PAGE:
Szteyn, J; Wiszniewska-?aszczych, A; Smoli?ska, A

2014-01-01

303

Three groups of transposable elements with contrasting copy number dynamics and host responses in the maize (Zea mays ssp. mays) genome.  

PubMed

Most angiosperm nuclear DNA is repetitive and derived from silenced transposable elements (TEs). TE silencing requires substantial resources from the plant host, including the production of small interfering RNAs (siRNAs). Thus, the interaction between TEs and siRNAs is a critical aspect of both the function and the evolution of plant genomes. Yet the co-evolutionary dynamics between these two entities remain poorly characterized. Here we studied the organization of TEs within the maize (Zea mays ssp mays) genome, documenting that TEs fall within three groups based on the class and copy numbers. These groups included DNA elements, low copy RNA elements and higher copy RNA elements. The three groups varied statistically in characteristics that included length, location, age, siRNA expression and 24:22 nucleotide (nt) siRNA targeting ratios. In addition, the low copy retroelements encompassed a set of TEs that had previously been shown to decrease expression within a 24 nt siRNA biogenesis mutant (mop1). To investigate the evolutionary dynamics of the three groups, we estimated their abundance in two landraces, one with a genome similar in size to that of the maize reference and the other with a 30% larger genome. For all three accessions, we assessed TE abundance as well as 22 nt and 24 nt siRNA content within leaves. The high copy number retroelements are under targeted similarly by siRNAs among accessions, appear to be born of a rapid bust of activity, and may be currently transpositionally dead or limited. In contrast, the lower copy number group of retrolements are targeted more dynamically and have had a long and ongoing history of transposition in the maize genome. PMID:24743518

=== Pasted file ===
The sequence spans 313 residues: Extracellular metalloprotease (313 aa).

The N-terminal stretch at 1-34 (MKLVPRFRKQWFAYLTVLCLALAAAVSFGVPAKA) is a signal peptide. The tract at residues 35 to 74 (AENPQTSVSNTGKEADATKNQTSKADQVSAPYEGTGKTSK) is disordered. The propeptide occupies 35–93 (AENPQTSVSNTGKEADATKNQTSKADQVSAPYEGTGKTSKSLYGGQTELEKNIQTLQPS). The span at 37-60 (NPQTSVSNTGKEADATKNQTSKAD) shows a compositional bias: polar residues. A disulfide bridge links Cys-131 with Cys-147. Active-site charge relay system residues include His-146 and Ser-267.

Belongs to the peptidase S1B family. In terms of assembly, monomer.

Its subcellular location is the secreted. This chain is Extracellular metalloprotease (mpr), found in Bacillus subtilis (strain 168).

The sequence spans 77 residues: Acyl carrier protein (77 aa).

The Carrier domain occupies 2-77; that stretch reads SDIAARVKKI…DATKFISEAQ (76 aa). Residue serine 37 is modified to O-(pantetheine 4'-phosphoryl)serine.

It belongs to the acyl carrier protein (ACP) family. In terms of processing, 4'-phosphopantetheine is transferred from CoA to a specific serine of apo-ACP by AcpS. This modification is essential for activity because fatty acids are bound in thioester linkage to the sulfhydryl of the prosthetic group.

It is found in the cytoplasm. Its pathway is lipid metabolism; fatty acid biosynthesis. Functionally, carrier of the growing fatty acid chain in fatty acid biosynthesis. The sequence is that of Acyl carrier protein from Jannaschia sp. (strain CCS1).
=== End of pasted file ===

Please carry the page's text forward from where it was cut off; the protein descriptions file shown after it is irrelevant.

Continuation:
Diez, Concepcion M; Meca, Esteban; Tenaillon, Maud I; Gaut, Brandon S

2014-04-01

304

The influence of Lactobacillus rhamnosus LC705 together with Propionibacterium freudenreichii ssp. shermanii JS on potentially carcinogenic bacterial activity in human colon.  

PubMed

The bacterial enzymes beta-glucosidase, beta-glucuronidase, and urease may contribute to the development of colon cancer by generating carcinogens. A reduction in the activity of these enzymes by certain lactic acid bacteria is considered to be beneficial. This study examined fecal beta-glucosidase, beta-glucuronidase, and urease activities during administration of Lactobacillus rhamnosus LC705 (LC705) together with Propionibacterium freudenreichii ssp shermanii JS (PJS). Thirty-eight healthy men participated in this randomized, double-blind, placebo-controlled, two-period crossover study with treatment periods of 4 weeks. Subjects consumed daily bacterial or placebo capsules. Bacterial capsules contained viable LC705 and PJS (2x10(10) CFU of each strain daily). The activities of beta-glucosidase, beta-glucuronidase and urease, recovery of LC705 and PJS, and counts of total lactobacilli and propionibacteria were determined from feces. The mean fecal counts of total lactobacilli and propionibacteria as well as strains LC705 and PJS were significantly increased during the administration of bacteria (3.5-, 13-, 80- and 11-fold, respectively). beta-glucosidase activity decreased by 10% (P=0.18) and urease activity by 13% (P=0.16) during bacterial supplementation versus placebo. The change in beta-glucosidase activity was negatively correlated with the change in propionibacteria counts (R=-0.350, P=0.039), being -2.68 versus 0.94 nmol/min/mg protein in subjects with increased and unchanged/decreased propionibacteria, respectively (P=0.003). To conclude, the administration of LC705 and PJS was followed by an increase in the fecal counts of lactobacilli and propionibacteria and a decrease in the activity of beta-glucosidase with increasing counts of propionibacteria. PMID:18945506

Hatakka, Katja; Holma, Reetta; El-Nezami, Hani; Suomalainen, Tarja; Kuisma, Minna; Saxelin, Maija; Poussa, Tuija; Mykkänen, Hannu; Korpela, Riitta

2008-12-10

305

Distribution of Mycobacterium avium ssp. paratuberculosis in a German zoological garden determined by IS900 semi-nested and quantitative real-time PCR.  

PubMed